Date of Award


Document Type


Degree Name

Master of Science in Psychology



First Reader/Committee Chair

Mark Agars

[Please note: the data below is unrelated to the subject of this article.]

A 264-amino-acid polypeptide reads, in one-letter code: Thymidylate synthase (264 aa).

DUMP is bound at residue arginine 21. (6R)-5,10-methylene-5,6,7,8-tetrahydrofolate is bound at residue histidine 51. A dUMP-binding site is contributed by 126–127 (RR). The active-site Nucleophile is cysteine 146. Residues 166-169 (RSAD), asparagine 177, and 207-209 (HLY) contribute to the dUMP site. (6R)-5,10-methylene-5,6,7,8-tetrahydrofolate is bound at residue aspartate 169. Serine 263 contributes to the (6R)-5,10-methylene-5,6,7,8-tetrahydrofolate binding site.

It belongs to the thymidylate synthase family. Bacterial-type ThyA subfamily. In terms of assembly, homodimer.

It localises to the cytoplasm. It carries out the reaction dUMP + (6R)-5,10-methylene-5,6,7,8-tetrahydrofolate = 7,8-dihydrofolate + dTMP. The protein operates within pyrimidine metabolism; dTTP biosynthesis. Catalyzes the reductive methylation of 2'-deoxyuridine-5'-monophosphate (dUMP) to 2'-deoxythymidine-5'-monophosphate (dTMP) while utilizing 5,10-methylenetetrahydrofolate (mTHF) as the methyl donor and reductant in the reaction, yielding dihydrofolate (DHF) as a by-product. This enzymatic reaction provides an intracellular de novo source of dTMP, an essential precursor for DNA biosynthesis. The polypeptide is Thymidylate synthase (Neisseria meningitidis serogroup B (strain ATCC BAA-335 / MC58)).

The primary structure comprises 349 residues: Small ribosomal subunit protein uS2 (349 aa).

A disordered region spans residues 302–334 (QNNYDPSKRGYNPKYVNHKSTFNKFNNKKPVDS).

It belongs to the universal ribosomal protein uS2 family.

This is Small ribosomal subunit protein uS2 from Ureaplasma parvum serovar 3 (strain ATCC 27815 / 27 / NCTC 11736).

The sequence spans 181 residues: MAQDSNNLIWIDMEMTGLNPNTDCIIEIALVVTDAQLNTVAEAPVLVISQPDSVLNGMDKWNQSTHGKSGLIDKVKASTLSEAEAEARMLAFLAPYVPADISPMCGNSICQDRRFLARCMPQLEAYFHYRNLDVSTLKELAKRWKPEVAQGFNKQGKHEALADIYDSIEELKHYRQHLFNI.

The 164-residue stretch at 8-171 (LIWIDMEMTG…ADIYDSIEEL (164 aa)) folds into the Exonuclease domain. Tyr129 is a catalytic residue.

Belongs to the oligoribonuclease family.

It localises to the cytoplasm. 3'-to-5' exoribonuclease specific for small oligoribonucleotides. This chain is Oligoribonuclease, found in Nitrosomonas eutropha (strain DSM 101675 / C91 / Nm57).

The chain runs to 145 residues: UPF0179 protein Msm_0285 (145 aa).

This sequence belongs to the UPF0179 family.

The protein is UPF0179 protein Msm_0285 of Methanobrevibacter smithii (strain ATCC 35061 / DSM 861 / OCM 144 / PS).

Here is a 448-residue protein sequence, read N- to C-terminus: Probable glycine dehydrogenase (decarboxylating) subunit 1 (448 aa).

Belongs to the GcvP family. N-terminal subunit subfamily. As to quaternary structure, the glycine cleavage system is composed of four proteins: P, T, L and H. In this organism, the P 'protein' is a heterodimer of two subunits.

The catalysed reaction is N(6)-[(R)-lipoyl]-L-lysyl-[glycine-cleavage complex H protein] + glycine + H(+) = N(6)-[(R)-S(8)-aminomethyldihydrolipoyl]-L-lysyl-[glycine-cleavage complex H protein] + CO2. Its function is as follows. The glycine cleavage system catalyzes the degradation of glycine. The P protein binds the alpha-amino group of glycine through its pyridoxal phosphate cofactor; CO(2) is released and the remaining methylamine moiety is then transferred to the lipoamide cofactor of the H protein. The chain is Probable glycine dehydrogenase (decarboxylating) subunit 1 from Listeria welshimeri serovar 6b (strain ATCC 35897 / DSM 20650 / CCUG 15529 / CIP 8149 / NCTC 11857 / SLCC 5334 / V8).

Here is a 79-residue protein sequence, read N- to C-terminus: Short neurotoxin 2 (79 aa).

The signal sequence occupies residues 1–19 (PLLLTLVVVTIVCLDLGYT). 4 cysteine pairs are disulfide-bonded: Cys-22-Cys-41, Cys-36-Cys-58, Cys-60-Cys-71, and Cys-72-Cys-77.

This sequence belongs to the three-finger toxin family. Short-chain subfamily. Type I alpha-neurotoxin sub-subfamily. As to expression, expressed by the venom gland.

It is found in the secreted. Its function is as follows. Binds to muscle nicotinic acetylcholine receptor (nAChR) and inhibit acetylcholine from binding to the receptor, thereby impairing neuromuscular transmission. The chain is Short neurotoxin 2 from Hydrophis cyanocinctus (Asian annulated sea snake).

Subtle sexism is a pervasive problem for working women due to the normative, unequal and ambiguous treatment they experience. The ambiguous nature further exacerbates the experience because women are unsure where to place causal attribution and often times are left blaming themselves. Similarly, internalized sexism is rooted in the same limiting beliefs of traditional female stereotypes as subtle sexism. Both experiences and internalized sexism hinder working women’s cognitive internal attributions and their self-perceptions of value and competence. Subtle sexism and internalized sexism can be particularly damaging because they are hard to recognize as negative and thus, when never remedied, can be cumulative in nature. Resulting in small but frequent interactions that consistently hinder women’s professional and personal success. This may be due to the additional cognitive effort women expend to cope as subtle sexism is rooted in benevolent stereotypes which are not innately negative but belittle women’s value. These stereotypes are sexist and embedded in traditional gender roles, often internalized from young ages, making experienced and internalized sexism a complex but imperative factor to address for working women. In the present study we examine the relationships between working women’s’ experienced subtle sexism as well as their internalized sexism on self-perceptions of self-liking and self-competence and the impact both have on causal attributions of blame. Our results shed light on the negative impact of these phenomena and add to the limited research on working women’s experiences of subtle sexism and their internalized sexism. The present study suggests that women’s cognitive processing of attributions is essential to how women interpret and are impacted by subtle sexism. This study signifies the importance and responsibility of the workplace and its leaders to address the unseen discrimination and provides implications for the workplace with emphasis on unveiling the normative and benevolent stereotypes both experienced and internalized sexism operate through.